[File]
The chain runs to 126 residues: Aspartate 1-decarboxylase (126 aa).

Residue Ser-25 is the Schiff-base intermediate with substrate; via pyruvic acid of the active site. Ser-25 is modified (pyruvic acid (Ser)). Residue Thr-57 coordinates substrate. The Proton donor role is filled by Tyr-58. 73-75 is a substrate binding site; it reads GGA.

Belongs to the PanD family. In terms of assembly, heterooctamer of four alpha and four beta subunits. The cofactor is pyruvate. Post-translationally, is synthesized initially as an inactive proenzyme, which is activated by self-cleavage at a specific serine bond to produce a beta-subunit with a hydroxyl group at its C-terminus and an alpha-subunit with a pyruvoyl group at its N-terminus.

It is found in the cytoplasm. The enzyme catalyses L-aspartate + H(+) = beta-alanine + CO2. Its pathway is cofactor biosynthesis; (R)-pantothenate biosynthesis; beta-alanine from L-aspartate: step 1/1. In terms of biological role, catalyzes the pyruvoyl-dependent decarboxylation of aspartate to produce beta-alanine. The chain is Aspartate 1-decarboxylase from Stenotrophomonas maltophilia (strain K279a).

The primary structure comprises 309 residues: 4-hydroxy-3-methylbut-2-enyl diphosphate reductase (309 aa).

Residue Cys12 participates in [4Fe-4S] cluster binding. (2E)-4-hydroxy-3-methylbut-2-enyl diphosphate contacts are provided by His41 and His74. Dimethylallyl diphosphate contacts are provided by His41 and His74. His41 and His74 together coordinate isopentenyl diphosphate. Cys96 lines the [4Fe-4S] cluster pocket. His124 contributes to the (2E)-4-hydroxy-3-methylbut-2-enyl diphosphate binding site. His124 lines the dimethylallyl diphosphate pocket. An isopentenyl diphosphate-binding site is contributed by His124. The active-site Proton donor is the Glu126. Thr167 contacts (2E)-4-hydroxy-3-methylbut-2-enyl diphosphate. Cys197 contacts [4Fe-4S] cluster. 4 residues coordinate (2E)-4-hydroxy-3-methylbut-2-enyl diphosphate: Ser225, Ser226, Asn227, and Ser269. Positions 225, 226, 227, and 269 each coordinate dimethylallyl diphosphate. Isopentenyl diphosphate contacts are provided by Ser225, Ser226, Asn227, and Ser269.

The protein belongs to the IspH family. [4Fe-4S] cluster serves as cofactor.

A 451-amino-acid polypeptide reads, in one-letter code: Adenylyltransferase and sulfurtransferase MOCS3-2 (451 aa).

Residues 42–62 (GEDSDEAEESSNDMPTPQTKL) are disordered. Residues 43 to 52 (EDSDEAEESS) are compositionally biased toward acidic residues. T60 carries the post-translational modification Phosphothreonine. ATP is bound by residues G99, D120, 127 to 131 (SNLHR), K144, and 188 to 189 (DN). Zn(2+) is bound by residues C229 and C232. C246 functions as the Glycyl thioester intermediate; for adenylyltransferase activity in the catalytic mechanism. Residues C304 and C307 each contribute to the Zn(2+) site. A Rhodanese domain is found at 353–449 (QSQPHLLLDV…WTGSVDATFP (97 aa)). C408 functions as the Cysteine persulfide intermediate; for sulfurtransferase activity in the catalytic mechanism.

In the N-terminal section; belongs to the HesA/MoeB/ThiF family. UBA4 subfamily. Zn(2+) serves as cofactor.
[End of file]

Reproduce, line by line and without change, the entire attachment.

The chain runs to 126 residues: Aspartate 1-decarboxylase (126 aa).

Residue Ser-25 is the Schiff-base intermediate with substrate; via pyruvic acid of the active site. Ser-25 is modified (pyruvic acid (Ser)). Residue Thr-57 coordinates substrate. The Proton donor role is filled by Tyr-58. 73-75 is a substrate binding site; it reads GGA.

Belongs to the PanD family. In terms of assembly, heterooctamer of four alpha and four beta subunits. The cofactor is pyruvate. Post-translationally, is synthesized initially as an inactive proenzyme, which is activated by self-cleavage at a specific serine bond to produce a beta-subunit with a hydroxyl group at its C-terminus and an alpha-subunit with a pyruvoyl group at its N-terminus.

It is found in the cytoplasm. The enzyme catalyses L-aspartate + H(+) = beta-alanine + CO2. Its pathway is cofactor biosynthesis; (R)-pantothenate biosynthesis; beta-alanine from L-aspartate: step 1/1. In terms of biological role, catalyzes the pyruvoyl-dependent decarboxylation of aspartate to produce beta-alanine. The chain is Aspartate 1-decarboxylase from Stenotrophomonas maltophilia (strain K279a).

The primary structure comprises 309 residues: 4-hydroxy-3-methylbut-2-enyl diphosphate reductase (309 aa).

Residue Cys12 participates in [4Fe-4S] cluster binding. (2E)-4-hydroxy-3-methylbut-2-enyl diphosphate contacts are provided by His41 and His74. Dimethylallyl diphosphate contacts are provided by His41 and His74. His41 and His74 together coordinate isopentenyl diphosphate. Cys96 lines the [4Fe-4S] cluster pocket. His124 contributes to the (2E)-4-hydroxy-3-methylbut-2-enyl diphosphate binding site. His124 lines the dimethylallyl diphosphate pocket. An isopentenyl diphosphate-binding site is contributed by His124. The active-site Proton donor is the Glu126. Thr167 contacts (2E)-4-hydroxy-3-methylbut-2-enyl diphosphate. Cys197 contacts [4Fe-4S] cluster. 4 residues coordinate (2E)-4-hydroxy-3-methylbut-2-enyl diphosphate: Ser225, Ser226, Asn227, and Ser269. Positions 225, 226, 227, and 269 each coordinate dimethylallyl diphosphate. Isopentenyl diphosphate contacts are provided by Ser225, Ser226, Asn227, and Ser269.

The protein belongs to the IspH family. [4Fe-4S] cluster serves as cofactor.

A 451-amino-acid polypeptide reads, in one-letter code: Adenylyltransferase and sulfurtransferase MOCS3-2 (451 aa).

Residues 42–62 (GEDSDEAEESSNDMPTPQTKL) are disordered. Residues 43 to 52 (EDSDEAEESS) are compositionally biased toward acidic residues. T60 carries the post-translational modification Phosphothreonine. ATP is bound by residues G99, D120, 127 to 131 (SNLHR), K144, and 188 to 189 (DN). Zn(2+) is bound by residues C229 and C232. C246 functions as the Glycyl thioester intermediate; for adenylyltransferase activity in the catalytic mechanism. Residues C304 and C307 each contribute to the Zn(2+) site. A Rhodanese domain is found at 353–449 (QSQPHLLLDV…WTGSVDATFP (97 aa)). C408 functions as the Cysteine persulfide intermediate; for sulfurtransferase activity in the catalytic mechanism.

In the N-terminal section; belongs to the HesA/MoeB/ThiF family. UBA4 subfamily. Zn(2+) serves as cofactor.